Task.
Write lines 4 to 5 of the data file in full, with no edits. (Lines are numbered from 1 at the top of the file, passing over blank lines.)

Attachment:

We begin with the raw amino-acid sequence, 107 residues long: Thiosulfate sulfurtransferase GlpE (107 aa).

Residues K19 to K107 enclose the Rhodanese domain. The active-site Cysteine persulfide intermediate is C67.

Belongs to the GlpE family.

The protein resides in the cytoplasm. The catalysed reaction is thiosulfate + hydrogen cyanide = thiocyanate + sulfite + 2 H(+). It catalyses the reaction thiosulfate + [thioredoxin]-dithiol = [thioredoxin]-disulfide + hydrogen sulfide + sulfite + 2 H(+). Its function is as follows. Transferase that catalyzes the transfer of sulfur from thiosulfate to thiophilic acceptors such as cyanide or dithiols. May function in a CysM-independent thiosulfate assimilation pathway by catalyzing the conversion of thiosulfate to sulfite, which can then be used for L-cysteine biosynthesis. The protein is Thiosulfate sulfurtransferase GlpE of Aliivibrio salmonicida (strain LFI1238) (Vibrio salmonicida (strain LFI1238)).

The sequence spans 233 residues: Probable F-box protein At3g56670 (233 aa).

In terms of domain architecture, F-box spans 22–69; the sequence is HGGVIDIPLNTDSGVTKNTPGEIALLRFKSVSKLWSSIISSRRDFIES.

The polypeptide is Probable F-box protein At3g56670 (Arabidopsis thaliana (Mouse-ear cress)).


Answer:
The protein resides in the cytoplasm. The catalysed reaction is thiosulfate + hydrogen cyanide = thiocyanate + sulfite + 2 H(+). It catalyses the reaction thiosulfate + [thioredoxin]-dithiol = [thioredoxin]-disulfide + hydrogen sulfide + sulfite + 2 H(+). Its function is as follows. Transferase that catalyzes the transfer of sulfur from thiosulfate to thiophilic acceptors such as cyanide or dithiols. May function in a CysM-independent thiosulfate assimilation pathway by catalyzing the conversion of thiosulfate to sulfite, which can then be used for L-cysteine biosynthesis. The protein is Thiosulfate sulfurtransferase GlpE of Aliivibrio salmonicida (strain LFI1238) (Vibrio salmonicida (strain LFI1238)).

The sequence spans 233 residues: Probable F-box protein At3g56670 (233 aa).